Running is a solo sport. I like it that way. I never feel lonely or disconnected when I go for a run. In fact, it’s the isolated and empty space, that makes me feel most whole, most alive and a part of this world. Running, all by myself, brings creativity, freedom and the ability to let go and just be. There’s no judgment in it, or hurry to it. I can work through something in my own time, and if it’s not finished or ‘figured out’ in one run, I can earmark my thoughts as I do the pages in a book, and revisit them the next day.
The solitude of running is perfect for me since I’ve always thought of myself as a lone wolf. I’m someone who doesn’t need or crave the group dynamic. Maybe it’s because I got burned out on it playing on a college tennis team, or the fact that I’m impatient; but somewhere along the way, during the ultra-distances I started to cover on foot, I thrived on the fact of being alone. I became more confident, late in a race, battling only myself trying to maintain the voids and empty space around me –– my sacred solitude.
But somewhere along the way, I changed. I was forced to. Forced to abandon this notion that I needed to be alone – that I was better off alone. This forceful change has happened to me several times, and they all happened around injury, change or trauma. Of course, I talk extensively about my path to survival (more mentally than anything) in my new book Out and Back; but I want to use this space to talk about the importance of this shift, to this notion that I didn’t need to be alone and that I wasn’t alone in my suffering. This idea, that the community I surrounded myself with, played an essential role in my mental health.
Now, let’s talk about community. I’m sensitive to this word. To me, it implies a huge group of people, or an entire village. This has always been overwhelming to me since I prefer intimate conversations to big group gatherings, or a small gathering of close friends, where we make dinner together and I have time to talk, connect and laugh with each person. It didn’t dawn on me until later that this was community too. My small group of close friends and no more than 5 people, that I choose to be around. That last thing is important – it’s a choice.
One of the greatest challenges I have faced throughout my journey with mental health is choosing to be alone or choosing to let others in. Choosing to let others see me in a time of weakness and offer their support, love and sympathy. For me, this choice didn’t happen until my lack of autonomy was undeniable – I was forced to relinquished control, and I still chose to let someone else in, to help me through it. This choice is both scary and powerful. Scary, because showing weakness to others can be defined as tabu or undesirable. In a culture where the definition of strength forces us to live in one rigid dimension, it can be terrifying to walk outside of that, to try a different path, to admit you need help from others and let yourself grow and change as a part of your community – that, in my opinion, is strength. It’s also an essential piece of mental health – knowing you’re not alone and allowing others to help.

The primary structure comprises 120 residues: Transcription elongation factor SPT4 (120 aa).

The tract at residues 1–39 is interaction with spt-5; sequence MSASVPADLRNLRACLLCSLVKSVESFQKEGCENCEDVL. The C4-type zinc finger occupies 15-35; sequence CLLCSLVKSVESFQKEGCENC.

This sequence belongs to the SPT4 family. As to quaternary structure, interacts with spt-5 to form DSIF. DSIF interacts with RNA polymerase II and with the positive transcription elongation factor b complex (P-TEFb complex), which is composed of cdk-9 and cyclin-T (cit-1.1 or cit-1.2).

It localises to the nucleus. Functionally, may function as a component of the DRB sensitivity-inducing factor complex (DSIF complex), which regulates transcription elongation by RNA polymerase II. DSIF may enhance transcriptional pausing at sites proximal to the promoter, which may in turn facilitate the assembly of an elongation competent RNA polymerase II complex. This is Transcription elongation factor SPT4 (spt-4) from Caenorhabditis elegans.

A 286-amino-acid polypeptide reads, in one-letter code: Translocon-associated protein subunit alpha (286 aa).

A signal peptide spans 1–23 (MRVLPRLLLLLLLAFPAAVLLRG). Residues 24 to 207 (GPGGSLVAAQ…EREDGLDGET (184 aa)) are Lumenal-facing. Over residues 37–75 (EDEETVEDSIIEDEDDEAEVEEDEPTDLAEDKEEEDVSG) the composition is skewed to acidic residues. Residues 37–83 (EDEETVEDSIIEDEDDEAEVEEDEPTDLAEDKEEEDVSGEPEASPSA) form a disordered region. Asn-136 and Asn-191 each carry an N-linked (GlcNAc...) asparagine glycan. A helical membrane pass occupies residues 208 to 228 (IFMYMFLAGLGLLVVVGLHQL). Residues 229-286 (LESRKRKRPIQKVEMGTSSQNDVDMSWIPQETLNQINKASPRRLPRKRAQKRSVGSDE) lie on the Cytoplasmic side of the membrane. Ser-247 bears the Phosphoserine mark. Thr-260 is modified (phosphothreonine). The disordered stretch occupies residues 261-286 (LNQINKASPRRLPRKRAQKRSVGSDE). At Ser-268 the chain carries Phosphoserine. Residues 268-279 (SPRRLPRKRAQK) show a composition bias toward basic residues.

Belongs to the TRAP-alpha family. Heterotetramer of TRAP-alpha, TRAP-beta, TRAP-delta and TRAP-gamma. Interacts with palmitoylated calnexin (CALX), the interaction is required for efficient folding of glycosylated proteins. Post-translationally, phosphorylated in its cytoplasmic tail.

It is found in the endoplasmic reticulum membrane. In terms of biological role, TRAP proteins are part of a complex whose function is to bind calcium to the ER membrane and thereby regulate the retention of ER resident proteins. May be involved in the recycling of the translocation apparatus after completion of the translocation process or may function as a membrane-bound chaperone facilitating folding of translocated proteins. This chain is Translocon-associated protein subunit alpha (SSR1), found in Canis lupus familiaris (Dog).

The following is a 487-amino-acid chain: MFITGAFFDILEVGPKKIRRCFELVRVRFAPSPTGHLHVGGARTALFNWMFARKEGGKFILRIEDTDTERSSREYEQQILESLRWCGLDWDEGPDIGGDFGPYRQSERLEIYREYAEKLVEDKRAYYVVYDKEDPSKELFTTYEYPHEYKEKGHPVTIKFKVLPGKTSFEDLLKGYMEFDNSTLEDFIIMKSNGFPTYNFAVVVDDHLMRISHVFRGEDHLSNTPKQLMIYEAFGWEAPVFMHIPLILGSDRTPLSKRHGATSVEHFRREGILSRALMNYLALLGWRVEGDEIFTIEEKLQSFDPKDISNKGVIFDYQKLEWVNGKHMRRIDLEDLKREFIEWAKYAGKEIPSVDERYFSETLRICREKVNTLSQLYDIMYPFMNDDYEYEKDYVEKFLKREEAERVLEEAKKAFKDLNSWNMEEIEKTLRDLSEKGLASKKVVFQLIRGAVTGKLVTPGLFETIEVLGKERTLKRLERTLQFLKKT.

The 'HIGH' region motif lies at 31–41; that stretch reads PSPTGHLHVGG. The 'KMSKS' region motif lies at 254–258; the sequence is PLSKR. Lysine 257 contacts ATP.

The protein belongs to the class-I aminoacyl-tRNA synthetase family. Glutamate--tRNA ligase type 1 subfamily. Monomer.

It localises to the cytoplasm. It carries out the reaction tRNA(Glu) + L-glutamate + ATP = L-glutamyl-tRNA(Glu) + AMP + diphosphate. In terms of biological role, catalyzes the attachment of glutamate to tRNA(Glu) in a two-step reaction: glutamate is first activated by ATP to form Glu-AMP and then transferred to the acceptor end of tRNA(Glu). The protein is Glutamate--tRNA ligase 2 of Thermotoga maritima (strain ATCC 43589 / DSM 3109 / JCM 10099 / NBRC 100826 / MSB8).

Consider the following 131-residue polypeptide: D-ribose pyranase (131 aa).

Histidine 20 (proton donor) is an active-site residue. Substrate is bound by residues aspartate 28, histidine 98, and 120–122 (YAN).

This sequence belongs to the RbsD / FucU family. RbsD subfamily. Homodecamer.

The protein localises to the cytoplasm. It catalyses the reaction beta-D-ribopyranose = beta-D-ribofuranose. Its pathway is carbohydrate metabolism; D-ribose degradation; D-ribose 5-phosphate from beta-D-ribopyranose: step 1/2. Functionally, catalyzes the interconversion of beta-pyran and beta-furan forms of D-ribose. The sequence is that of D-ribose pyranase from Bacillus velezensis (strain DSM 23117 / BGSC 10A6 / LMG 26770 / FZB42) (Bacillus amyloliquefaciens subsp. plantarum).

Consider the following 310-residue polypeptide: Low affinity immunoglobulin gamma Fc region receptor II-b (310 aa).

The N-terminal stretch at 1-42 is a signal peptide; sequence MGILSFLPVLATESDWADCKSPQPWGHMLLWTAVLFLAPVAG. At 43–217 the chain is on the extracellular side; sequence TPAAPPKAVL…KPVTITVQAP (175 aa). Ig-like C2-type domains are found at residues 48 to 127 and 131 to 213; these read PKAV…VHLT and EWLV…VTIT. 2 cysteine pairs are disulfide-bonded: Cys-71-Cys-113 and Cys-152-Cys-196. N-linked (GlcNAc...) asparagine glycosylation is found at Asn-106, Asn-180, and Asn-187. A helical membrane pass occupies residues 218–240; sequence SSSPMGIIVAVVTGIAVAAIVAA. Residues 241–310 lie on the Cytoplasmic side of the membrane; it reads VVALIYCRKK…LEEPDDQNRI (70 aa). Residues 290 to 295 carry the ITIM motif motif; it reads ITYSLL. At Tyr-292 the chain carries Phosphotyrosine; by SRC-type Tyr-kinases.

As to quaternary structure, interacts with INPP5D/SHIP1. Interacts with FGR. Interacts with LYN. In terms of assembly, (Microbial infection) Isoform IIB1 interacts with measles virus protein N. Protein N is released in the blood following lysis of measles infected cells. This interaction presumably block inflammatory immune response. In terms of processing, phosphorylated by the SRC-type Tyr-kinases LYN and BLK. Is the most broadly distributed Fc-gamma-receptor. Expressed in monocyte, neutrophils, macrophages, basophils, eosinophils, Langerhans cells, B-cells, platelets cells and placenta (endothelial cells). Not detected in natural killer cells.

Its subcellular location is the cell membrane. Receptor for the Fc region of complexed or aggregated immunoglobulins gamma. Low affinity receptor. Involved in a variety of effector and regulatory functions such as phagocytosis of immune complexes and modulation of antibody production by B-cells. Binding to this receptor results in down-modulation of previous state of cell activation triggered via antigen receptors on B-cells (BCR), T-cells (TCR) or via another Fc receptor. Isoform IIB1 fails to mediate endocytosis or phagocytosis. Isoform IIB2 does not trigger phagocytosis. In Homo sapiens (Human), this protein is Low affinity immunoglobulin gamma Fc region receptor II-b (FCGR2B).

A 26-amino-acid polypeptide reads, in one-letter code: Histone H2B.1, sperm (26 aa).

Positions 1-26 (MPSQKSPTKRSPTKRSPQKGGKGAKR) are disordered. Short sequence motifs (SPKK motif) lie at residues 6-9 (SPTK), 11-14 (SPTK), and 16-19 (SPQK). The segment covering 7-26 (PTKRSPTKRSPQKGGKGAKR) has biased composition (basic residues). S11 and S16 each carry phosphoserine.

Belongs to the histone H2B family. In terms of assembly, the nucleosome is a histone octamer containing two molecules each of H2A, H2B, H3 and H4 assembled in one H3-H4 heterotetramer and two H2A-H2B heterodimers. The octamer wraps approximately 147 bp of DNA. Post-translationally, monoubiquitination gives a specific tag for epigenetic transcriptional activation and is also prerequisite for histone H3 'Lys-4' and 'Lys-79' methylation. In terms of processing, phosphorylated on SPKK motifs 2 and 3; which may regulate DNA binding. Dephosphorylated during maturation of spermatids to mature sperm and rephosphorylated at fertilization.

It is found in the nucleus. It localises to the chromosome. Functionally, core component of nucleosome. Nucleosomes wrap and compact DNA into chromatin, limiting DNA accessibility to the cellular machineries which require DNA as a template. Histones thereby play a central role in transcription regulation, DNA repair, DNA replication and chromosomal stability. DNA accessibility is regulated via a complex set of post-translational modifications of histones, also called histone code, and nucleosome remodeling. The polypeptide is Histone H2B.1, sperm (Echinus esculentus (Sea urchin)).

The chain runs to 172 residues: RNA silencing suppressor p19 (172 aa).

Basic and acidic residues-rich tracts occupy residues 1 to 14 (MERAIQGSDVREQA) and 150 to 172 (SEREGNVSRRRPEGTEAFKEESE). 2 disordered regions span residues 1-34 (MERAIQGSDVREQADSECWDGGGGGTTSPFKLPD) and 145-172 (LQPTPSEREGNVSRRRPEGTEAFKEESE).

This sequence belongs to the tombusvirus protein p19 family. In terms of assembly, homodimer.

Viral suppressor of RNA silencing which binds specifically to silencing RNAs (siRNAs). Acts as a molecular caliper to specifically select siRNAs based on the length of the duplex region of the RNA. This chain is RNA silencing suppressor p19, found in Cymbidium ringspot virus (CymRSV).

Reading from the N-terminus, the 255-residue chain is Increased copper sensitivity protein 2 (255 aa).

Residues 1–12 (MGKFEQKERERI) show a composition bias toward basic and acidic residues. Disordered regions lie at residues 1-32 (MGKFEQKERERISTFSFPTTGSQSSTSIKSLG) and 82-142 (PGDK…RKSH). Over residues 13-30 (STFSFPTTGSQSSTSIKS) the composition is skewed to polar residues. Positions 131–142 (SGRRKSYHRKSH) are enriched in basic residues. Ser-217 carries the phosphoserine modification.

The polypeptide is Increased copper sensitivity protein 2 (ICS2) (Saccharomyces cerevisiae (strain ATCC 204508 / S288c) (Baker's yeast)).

My words today might not seem like a typical discussion aimed at mental health awareness, so I encourage you to look deeper within your own experiences and in times where you’re struggling and need extra help. Do you push people away? Do you long for help, but don’t know how it’s possible to connect with someone? Maybe there’s a complete lack of belief that anyone could or would possibly understand what you’re going through. These questions are valid and warranted. In fact, they are the perfect starting place. My answer to them all is this – you are not alone. Community is there, it’s here, it only needs your definition to quantify it. So, my message today is simple, you’re not alone. Find acceptance in that, and as we all continue on our own journey of mental health, don’t forget the importance of the community around you and the choice to let others in.
May Is National Mental Health Care month. I’ll be writing about different aspects of mental health all month. Hope you enjoy.